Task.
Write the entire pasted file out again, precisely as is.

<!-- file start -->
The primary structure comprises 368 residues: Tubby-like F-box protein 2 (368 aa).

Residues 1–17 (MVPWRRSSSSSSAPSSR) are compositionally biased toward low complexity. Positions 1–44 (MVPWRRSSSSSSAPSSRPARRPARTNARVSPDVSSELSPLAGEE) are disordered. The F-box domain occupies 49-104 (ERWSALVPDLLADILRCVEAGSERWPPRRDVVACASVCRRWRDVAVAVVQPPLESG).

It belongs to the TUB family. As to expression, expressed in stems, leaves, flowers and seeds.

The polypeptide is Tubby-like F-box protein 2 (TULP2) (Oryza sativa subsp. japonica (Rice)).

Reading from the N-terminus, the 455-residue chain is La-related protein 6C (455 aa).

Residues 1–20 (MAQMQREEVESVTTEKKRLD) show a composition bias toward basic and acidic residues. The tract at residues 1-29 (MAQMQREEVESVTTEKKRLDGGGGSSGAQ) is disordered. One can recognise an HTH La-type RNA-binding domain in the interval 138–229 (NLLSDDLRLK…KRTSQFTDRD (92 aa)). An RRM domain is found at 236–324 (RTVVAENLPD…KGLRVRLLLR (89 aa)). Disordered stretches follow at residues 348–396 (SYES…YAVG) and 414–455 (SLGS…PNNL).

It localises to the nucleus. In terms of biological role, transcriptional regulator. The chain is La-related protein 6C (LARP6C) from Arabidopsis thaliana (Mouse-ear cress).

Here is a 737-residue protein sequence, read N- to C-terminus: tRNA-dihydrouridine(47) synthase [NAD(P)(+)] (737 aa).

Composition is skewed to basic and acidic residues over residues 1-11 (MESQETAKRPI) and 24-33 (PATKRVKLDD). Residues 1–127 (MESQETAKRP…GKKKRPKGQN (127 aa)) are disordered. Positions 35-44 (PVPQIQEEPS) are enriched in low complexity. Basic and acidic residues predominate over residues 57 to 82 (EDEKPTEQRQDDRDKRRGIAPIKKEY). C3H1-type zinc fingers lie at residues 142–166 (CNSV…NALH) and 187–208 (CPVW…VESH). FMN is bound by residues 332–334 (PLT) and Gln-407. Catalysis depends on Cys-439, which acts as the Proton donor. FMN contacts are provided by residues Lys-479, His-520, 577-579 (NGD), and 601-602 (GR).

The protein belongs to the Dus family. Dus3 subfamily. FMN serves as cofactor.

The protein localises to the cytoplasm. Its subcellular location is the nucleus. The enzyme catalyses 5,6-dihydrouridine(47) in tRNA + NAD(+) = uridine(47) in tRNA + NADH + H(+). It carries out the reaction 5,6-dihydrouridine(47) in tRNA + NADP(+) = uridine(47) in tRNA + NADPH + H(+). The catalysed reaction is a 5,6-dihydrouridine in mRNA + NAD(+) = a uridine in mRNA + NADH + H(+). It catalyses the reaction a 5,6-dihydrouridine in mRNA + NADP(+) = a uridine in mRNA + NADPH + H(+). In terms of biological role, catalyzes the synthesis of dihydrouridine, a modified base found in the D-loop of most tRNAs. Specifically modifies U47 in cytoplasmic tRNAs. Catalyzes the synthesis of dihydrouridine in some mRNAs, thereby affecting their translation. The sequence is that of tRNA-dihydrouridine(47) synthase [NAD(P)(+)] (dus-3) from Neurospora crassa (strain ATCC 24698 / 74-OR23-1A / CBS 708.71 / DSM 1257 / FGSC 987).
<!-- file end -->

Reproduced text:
The primary structure comprises 368 residues: Tubby-like F-box protein 2 (368 aa).

Residues 1–17 (MVPWRRSSSSSSAPSSR) are compositionally biased toward low complexity. Positions 1–44 (MVPWRRSSSSSSAPSSRPARRPARTNARVSPDVSSELSPLAGEE) are disordered. The F-box domain occupies 49-104 (ERWSALVPDLLADILRCVEAGSERWPPRRDVVACASVCRRWRDVAVAVVQPPLESG).

It belongs to the TUB family. As to expression, expressed in stems, leaves, flowers and seeds.

The polypeptide is Tubby-like F-box protein 2 (TULP2) (Oryza sativa subsp. japonica (Rice)).

Reading from the N-terminus, the 455-residue chain is La-related protein 6C (455 aa).

Residues 1–20 (MAQMQREEVESVTTEKKRLD) show a composition bias toward basic and acidic residues. The tract at residues 1-29 (MAQMQREEVESVTTEKKRLDGGGGSSGAQ) is disordered. One can recognise an HTH La-type RNA-binding domain in the interval 138–229 (NLLSDDLRLK…KRTSQFTDRD (92 aa)). An RRM domain is found at 236–324 (RTVVAENLPD…KGLRVRLLLR (89 aa)). Disordered stretches follow at residues 348–396 (SYES…YAVG) and 414–455 (SLGS…PNNL).

It localises to the nucleus. In terms of biological role, transcriptional regulator. The chain is La-related protein 6C (LARP6C) from Arabidopsis thaliana (Mouse-ear cress).

Here is a 737-residue protein sequence, read N- to C-terminus: tRNA-dihydrouridine(47) synthase [NAD(P)(+)] (737 aa).

Composition is skewed to basic and acidic residues over residues 1-11 (MESQETAKRPI) and 24-33 (PATKRVKLDD). Residues 1–127 (MESQETAKRP…GKKKRPKGQN (127 aa)) are disordered. Positions 35-44 (PVPQIQEEPS) are enriched in low complexity. Basic and acidic residues predominate over residues 57 to 82 (EDEKPTEQRQDDRDKRRGIAPIKKEY). C3H1-type zinc fingers lie at residues 142–166 (CNSV…NALH) and 187–208 (CPVW…VESH). FMN is bound by residues 332–334 (PLT) and Gln-407. Catalysis depends on Cys-439, which acts as the Proton donor. FMN contacts are provided by residues Lys-479, His-520, 577-579 (NGD), and 601-602 (GR).

The protein belongs to the Dus family. Dus3 subfamily. FMN serves as cofactor.

The protein localises to the cytoplasm. Its subcellular location is the nucleus. The enzyme catalyses 5,6-dihydrouridine(47) in tRNA + NAD(+) = uridine(47) in tRNA + NADH + H(+). It carries out the reaction 5,6-dihydrouridine(47) in tRNA + NADP(+) = uridine(47) in tRNA + NADPH + H(+). The catalysed reaction is a 5,6-dihydrouridine in mRNA + NAD(+) = a uridine in mRNA + NADH + H(+). It catalyses the reaction a 5,6-dihydrouridine in mRNA + NADP(+) = a uridine in mRNA + NADPH + H(+). In terms of biological role, catalyzes the synthesis of dihydrouridine, a modified base found in the D-loop of most tRNAs. Specifically modifies U47 in cytoplasmic tRNAs. Catalyzes the synthesis of dihydrouridine in some mRNAs, thereby affecting their translation. The sequence is that of tRNA-dihydrouridine(47) synthase [NAD(P)(+)] (dus-3) from Neurospora crassa (strain ATCC 24698 / 74-OR23-1A / CBS 708.71 / DSM 1257 / FGSC 987).